I don’t know anyone who doesn’t love or feel like Jane Goodall influenced their lives, so I don’t pretend to be a bigger Goodall fan than the next person. ‘At least one person at every book signing tells me that In the Shadow of Man [hereafter referred to as Shadow] was instrumental in their deciding on a career with animals,’ Goodall writes in the book’s preface. ‘Usually there are several people in the same line who want to thank me for influencing their lives in some way or other.’
Her work had, for instance, an undoubtable impact on, and was a precursor to, one of my favourite books, The Chimps of Fauna Sanctuary. That award-winning book concentrates on Canadian primatologist turned writer Andrew Westoll’s time working in a sanctuary for chimps rescued and retired from medical research.
Like the people who queue up at Goodall’s book signings, I too would like to say that I’m ever so grateful that she has done what she’s done in this world. Because for me, as for so many others, Goodall’s been a particularly powerful role model. That is, one who did what no one thought could be done and most thought was outright crazy. I’m particularly impressed that she wasn’t contained by the traditions of the time that expected her as a woman to focus not on obtaining knowledge and sharing it, but on settling down in suburbia and raising a family.
As someone who has spent their entire life feeling round-peg-square-hole about their desire to have an animals- and environment-focused career, there are few women to I’ve been able to look up to and—in my own feeble way—attempt to learn from or emulate.
It seems I’m not alone after all, as Goodall notes this a few pars later in her preface: ‘Shadow, I think, has been especially significant for women. Hundreds—perhaps thousands—have been inspired to attempt things that they had only dreamed about.’
Shadow, which documents Goodall’s first and ground-breaking forays into chimpanzee observations, has been around for quite a while. I hadn’t read it for complex reasons even I don’t entirely understand: I doubted it could tell me much more about Goodall that wider popular culture and articles, which highlighted key elements, already had. I simultaneously worried that the book wouldn’t live up to my altogether-too-high expectations.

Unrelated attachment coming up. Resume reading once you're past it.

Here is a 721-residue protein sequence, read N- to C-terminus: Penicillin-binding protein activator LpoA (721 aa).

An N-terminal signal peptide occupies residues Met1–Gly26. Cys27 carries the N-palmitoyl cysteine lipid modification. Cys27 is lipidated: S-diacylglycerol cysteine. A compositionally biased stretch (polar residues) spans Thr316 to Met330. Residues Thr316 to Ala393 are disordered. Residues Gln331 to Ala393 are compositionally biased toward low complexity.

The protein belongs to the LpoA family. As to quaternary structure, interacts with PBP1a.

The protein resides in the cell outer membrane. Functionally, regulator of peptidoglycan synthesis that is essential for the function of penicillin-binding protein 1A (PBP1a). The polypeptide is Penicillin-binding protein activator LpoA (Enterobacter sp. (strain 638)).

I’m glad I did finally get round to reading it. It’s given me a more holistic understanding of Goodall and her successes, as well as her stumblings on the way to them. Those include that the chimps were terrified and wary of her for months and months and months, and that she contracted malaria and did not have any medication to treat it because a doctor had misadvised her that there was no malaria in the region. Then there are the wrenching moments, such as when the chimps contracted polio. That’s not something I’ve heard a lot of pop culture discussion about.
The book also helped me marvel at the intelligence of the chimps, not least at Figan cunningly leading other chimps away from food so he could double back and score himself an unshared feast. Or how a juvenile chimp kidnapping a younger sibling was an ingenious way of getting their mother to leave a termites nest at which they had otherwise decided to stay.
Goodall quotes her then husband Hugo as describing observing chimps in remote wilderness in Africa as ‘…like being spectators of life in some village. Endless fascination, endless enjoyment, endless work.’ For me, it sums up perfectly what a career involved in studying and caring for animals entails. But I’m sure most other people knew that. I just wish I’d stumped up and read Shadow earlier. Suffice to say, I’ll be delving into Goodall’s subsequent books soon.